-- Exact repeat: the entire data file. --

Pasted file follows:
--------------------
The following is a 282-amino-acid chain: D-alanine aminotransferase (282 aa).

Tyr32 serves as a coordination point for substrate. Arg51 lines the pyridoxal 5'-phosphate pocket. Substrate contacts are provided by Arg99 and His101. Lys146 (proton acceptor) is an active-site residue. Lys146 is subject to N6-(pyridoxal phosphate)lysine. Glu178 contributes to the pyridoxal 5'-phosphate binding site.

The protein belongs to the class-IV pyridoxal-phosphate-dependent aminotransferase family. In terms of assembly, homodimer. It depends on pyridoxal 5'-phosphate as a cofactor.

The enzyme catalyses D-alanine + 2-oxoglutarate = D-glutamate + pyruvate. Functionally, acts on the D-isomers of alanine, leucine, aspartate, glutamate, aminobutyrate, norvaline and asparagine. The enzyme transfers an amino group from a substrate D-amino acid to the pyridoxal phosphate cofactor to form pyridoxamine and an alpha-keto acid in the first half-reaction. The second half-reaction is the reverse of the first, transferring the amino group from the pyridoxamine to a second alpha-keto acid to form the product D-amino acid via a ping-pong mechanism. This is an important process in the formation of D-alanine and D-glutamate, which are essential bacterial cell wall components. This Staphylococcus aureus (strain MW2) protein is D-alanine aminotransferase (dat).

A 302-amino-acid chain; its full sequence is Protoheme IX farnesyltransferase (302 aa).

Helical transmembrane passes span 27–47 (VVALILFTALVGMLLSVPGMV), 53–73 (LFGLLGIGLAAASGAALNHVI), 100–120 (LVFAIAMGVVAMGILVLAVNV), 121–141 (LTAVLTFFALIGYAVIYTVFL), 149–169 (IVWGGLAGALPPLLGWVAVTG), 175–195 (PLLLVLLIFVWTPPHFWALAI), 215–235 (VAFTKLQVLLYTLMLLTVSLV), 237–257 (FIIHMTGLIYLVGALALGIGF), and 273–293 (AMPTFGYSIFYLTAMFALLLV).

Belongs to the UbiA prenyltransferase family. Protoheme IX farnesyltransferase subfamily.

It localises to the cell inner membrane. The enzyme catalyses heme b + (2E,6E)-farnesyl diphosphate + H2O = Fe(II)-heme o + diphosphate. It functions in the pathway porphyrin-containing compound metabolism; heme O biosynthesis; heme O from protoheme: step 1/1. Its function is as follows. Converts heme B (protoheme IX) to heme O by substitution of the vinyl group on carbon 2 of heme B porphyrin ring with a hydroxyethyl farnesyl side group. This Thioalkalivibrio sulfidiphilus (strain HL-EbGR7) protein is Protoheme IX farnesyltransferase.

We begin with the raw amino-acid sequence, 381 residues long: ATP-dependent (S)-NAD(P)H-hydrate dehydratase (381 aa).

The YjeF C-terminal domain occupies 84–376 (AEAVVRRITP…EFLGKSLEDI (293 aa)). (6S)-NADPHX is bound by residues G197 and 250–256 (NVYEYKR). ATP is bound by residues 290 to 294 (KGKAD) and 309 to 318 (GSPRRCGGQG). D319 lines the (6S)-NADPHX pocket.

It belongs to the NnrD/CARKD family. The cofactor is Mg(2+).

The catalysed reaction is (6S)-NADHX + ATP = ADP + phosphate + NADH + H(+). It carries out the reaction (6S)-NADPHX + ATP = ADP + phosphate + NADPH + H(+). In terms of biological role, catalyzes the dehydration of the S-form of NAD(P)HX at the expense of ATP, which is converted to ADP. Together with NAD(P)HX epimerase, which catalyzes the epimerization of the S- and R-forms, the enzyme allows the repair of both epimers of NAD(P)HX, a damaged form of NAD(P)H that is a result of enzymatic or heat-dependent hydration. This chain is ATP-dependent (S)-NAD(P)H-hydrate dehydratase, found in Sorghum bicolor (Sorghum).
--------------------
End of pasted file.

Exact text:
The following is a 282-amino-acid chain: D-alanine aminotransferase (282 aa).

Tyr32 serves as a coordination point for substrate. Arg51 lines the pyridoxal 5'-phosphate pocket. Substrate contacts are provided by Arg99 and His101. Lys146 (proton acceptor) is an active-site residue. Lys146 is subject to N6-(pyridoxal phosphate)lysine. Glu178 contributes to the pyridoxal 5'-phosphate binding site.

The protein belongs to the class-IV pyridoxal-phosphate-dependent aminotransferase family. In terms of assembly, homodimer. It depends on pyridoxal 5'-phosphate as a cofactor.

The enzyme catalyses D-alanine + 2-oxoglutarate = D-glutamate + pyruvate. Functionally, acts on the D-isomers of alanine, leucine, aspartate, glutamate, aminobutyrate, norvaline and asparagine. The enzyme transfers an amino group from a substrate D-amino acid to the pyridoxal phosphate cofactor to form pyridoxamine and an alpha-keto acid in the first half-reaction. The second half-reaction is the reverse of the first, transferring the amino group from the pyridoxamine to a second alpha-keto acid to form the product D-amino acid via a ping-pong mechanism. This is an important process in the formation of D-alanine and D-glutamate, which are essential bacterial cell wall components. This Staphylococcus aureus (strain MW2) protein is D-alanine aminotransferase (dat).

A 302-amino-acid chain; its full sequence is Protoheme IX farnesyltransferase (302 aa).

Helical transmembrane passes span 27–47 (VVALILFTALVGMLLSVPGMV), 53–73 (LFGLLGIGLAAASGAALNHVI), 100–120 (LVFAIAMGVVAMGILVLAVNV), 121–141 (LTAVLTFFALIGYAVIYTVFL), 149–169 (IVWGGLAGALPPLLGWVAVTG), 175–195 (PLLLVLLIFVWTPPHFWALAI), 215–235 (VAFTKLQVLLYTLMLLTVSLV), 237–257 (FIIHMTGLIYLVGALALGIGF), and 273–293 (AMPTFGYSIFYLTAMFALLLV).

Belongs to the UbiA prenyltransferase family. Protoheme IX farnesyltransferase subfamily.

It localises to the cell inner membrane. The enzyme catalyses heme b + (2E,6E)-farnesyl diphosphate + H2O = Fe(II)-heme o + diphosphate. It functions in the pathway porphyrin-containing compound metabolism; heme O biosynthesis; heme O from protoheme: step 1/1. Its function is as follows. Converts heme B (protoheme IX) to heme O by substitution of the vinyl group on carbon 2 of heme B porphyrin ring with a hydroxyethyl farnesyl side group. This Thioalkalivibrio sulfidiphilus (strain HL-EbGR7) protein is Protoheme IX farnesyltransferase.

We begin with the raw amino-acid sequence, 381 residues long: ATP-dependent (S)-NAD(P)H-hydrate dehydratase (381 aa).

The YjeF C-terminal domain occupies 84–376 (AEAVVRRITP…EFLGKSLEDI (293 aa)). (6S)-NADPHX is bound by residues G197 and 250–256 (NVYEYKR). ATP is bound by residues 290 to 294 (KGKAD) and 309 to 318 (GSPRRCGGQG). D319 lines the (6S)-NADPHX pocket.

It belongs to the NnrD/CARKD family. The cofactor is Mg(2+).

The catalysed reaction is (6S)-NADHX + ATP = ADP + phosphate + NADH + H(+). It carries out the reaction (6S)-NADPHX + ATP = ADP + phosphate + NADPH + H(+). In terms of biological role, catalyzes the dehydration of the S-form of NAD(P)HX at the expense of ATP, which is converted to ADP. Together with NAD(P)HX epimerase, which catalyzes the epimerization of the S- and R-forms, the enzyme allows the repair of both epimers of NAD(P)HX, a damaged form of NAD(P)H that is a result of enzymatic or heat-dependent hydration. This chain is ATP-dependent (S)-NAD(P)H-hydrate dehydratase, found in Sorghum bicolor (Sorghum).